Clashes between Egypt’s Christians, Muslims escalated


Clashes between Christians and Muslims escalated on Tuesday with thousands of people burning tires, smashing parked cars and cutting off a main road despite military moves to control a day of violent protests in Egypt’s capital.

Tensions have been simmering between Egypt’s minority Christian community and its Muslim majority after a Muslim mob burned a church in a Cairo suburb. Egypt’s military rulers have since pledged to rebuild the church and Prime Minister Essam Sharaf met Monday with the protesters outside the state-television building.

On Tuesday, thousands of Christians demonstrated in locations around the city, saying they were being persecuted. But several of the gatherings descended into violence when the two sides confronted each other in the streets.

About 2,000 people cut off a main road running on the eastern side of the city and pelted motorists with rocks. A crowd of garbage collectors known as the zabaleen — who are predominantly Christians — also demonstrated on a main street near their neighborhood demanding equal rights and better quality of life.

Tensions remain high in Egypt nearly a month after mass protests ousted President Hosni Mubarak after nearly 30 years in power. The upheaval has plunged many parts of the country into turmoil, with virtually incessant protests, strikes and a higher rate of violent crime.

Also Tuesday, an Egyptian court rejected an appeal by Mubarak and his family against a top prosecutor’s move to seize funds that could total in the billions of dollars. The decision clears the way for a criminal investigation and a possible trial of Egypt’s former leader.

Mubarak, his wife, two sons and their wives have also been banned from travel abroad.

Judicial officials described the court decision to The Associated Press on condition of anonymity because they were not authorized to speak to the media.

During the pro-democracy uprising, unconfirmed reports that Mubarak and his family might have amassed billions, or even tens of billions of dollars, over their three decades in power, fueled protesters already enraged over massive corruption and poverty in Egypt.

Mubarak, top leaders of his one-time ruling party and other cronies, as well as the powerful military have all profited richly from the corrupt system while nearly half of Egypt’s 80 million people live under or near the poverty line set by the World bank at $2 a day.

Mubarak, 82, is suspected of turning a blind eye to corruption by family members and their associates, while many of the allegations of wrongdoing centered on the business activity of his two sons, Alaa and Gamal, as well as Gamal’s wife and her family.

Unlike other Arab leaders, particularly those in the oil-rich Gulf nations, Mubarak was far from ostentatious. Whatever wealth he and his family may have had was rarely — if ever — flaunted. But that did not stop Egyptians from swapping stories about the size of their wealth and the allegedly corrupt methods they used to amass it.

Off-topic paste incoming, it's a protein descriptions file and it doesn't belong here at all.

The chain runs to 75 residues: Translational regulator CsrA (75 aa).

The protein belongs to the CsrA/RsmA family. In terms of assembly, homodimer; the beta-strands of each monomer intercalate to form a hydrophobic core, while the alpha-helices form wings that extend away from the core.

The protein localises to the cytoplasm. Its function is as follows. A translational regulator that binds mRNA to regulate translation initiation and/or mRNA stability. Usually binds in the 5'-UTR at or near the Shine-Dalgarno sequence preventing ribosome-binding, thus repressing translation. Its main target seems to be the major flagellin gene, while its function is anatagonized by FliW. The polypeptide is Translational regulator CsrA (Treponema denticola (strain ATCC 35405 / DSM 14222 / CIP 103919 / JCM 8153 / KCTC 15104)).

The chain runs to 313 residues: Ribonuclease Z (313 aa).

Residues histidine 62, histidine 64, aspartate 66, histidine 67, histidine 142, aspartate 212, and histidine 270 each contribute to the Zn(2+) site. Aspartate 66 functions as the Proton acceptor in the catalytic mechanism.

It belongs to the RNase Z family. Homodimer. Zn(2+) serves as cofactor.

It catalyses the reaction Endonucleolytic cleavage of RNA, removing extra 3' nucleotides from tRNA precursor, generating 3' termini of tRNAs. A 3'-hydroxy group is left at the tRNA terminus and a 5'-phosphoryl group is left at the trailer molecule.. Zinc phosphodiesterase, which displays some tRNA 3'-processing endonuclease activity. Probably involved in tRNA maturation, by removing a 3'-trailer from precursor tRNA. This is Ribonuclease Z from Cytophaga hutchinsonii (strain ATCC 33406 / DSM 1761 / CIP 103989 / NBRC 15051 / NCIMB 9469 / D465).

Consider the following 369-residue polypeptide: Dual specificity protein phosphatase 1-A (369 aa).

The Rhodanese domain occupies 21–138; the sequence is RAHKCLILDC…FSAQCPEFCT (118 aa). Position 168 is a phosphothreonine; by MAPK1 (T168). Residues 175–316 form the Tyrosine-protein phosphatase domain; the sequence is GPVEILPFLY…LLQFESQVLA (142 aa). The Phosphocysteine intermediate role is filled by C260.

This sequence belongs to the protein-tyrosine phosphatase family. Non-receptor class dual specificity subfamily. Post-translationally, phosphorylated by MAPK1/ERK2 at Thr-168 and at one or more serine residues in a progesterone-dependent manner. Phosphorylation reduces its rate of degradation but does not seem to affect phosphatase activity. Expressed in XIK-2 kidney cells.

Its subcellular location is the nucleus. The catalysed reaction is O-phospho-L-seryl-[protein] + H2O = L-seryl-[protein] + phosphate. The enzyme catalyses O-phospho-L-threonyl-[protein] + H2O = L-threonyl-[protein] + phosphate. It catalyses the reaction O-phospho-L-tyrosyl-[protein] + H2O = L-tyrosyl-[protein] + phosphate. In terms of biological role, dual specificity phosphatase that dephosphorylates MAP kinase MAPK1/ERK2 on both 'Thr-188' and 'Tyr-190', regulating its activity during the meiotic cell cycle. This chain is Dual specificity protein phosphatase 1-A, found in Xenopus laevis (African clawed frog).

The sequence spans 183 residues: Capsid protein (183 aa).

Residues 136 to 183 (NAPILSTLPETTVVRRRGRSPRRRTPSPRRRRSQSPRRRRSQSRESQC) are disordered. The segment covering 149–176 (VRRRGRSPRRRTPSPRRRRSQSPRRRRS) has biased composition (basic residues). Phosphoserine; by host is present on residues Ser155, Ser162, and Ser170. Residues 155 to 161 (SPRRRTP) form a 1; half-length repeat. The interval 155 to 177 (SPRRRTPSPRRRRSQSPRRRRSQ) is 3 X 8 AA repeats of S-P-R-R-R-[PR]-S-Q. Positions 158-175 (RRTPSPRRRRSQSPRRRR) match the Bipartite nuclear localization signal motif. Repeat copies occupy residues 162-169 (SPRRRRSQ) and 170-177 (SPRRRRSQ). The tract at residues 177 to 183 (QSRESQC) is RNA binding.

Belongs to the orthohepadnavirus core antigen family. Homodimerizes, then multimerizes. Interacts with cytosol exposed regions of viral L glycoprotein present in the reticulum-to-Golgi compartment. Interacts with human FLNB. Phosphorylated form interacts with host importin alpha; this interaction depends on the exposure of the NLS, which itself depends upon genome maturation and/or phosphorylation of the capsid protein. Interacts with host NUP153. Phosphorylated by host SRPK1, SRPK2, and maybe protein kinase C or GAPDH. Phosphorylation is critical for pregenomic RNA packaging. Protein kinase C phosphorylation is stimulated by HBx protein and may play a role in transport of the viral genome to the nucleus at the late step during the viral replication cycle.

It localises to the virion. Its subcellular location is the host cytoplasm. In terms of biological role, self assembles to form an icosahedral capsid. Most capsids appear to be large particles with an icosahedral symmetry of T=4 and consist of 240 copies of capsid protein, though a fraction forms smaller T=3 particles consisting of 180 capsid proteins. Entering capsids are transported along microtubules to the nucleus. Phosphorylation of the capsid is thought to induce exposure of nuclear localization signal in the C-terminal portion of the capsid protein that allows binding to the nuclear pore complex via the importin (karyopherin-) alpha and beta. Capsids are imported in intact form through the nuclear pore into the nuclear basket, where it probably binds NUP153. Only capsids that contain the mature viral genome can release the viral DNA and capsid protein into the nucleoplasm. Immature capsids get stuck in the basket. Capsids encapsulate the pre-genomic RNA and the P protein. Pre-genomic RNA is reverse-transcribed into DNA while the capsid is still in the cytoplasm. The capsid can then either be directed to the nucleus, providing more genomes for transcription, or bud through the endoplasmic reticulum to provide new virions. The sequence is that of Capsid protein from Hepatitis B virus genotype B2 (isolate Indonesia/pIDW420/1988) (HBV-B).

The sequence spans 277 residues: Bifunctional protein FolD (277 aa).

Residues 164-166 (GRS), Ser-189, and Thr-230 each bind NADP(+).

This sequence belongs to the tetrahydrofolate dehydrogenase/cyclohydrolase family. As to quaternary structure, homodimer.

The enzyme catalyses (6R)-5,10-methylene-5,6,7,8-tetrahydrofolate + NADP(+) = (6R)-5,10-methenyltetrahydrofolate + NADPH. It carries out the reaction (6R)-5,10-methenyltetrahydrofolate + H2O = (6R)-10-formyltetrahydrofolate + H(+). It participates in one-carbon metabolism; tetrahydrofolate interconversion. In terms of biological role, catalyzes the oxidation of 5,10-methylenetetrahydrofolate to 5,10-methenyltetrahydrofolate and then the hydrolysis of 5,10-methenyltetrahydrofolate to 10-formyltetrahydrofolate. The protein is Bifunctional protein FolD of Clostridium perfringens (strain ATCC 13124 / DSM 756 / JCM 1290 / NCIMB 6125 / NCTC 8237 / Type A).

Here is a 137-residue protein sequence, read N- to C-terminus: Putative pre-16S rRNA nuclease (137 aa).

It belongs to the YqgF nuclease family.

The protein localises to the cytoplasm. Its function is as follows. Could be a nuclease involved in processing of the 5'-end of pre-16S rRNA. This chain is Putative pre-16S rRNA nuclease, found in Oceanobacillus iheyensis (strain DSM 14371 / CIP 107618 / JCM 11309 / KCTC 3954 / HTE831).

The most prominent symbol of their presumed fortune that has surfaced was a town house in London’s exclusive Knightsbridge district, which is listed under Gamal Mubarak’s name and where he was said to have lived while working as an investment banker in the early 1990s. The town house has become a focal point for many in Egypt as foreign governments begin to either enact, or consider freezing the family’s assets.

Gamal Mubarak was the ousted leader’s one-time heir apparent, although they never confirmed the plan and remained evasive on the topic almost until the very end. The younger Mubarak rose rapidly through the ranks of his father’s National Democratic Party, or NDP, over the past decade to become the country’s most powerful politician after the president.

In the NDP, Gamal Mubarak surrounded himself with mega-rich businessmen who sought political careers to promote their business interests. Between them, they introduced far-reaching economic reforms that benefited the businessmen. But any prosperity Egypt ever enjoyed never trickled to the impoverished majority.

Several of those businessmen are now in prison and subject to criminal investigations as the ruling military pushes ahead with a campaign to cleanse the country from the corruption of the ousted regime.

Alaa Mubarak’s wealth had been the subject of much speculation well before the political rise of his younger brother. There are allegations that he used the family name to muscle in on profitable enterprises, taking a cut of profits without contributing to the funds invested or work done.


Photo: Egyptian Coptic Christians demonstrate outside the state radio and television building in central Cairo. At least 1,000 Christians gathered in Cairo on Tuesday to protest the burning of a church last week after deadly clashes between Christians and Muslims in a city south of the capital, state television said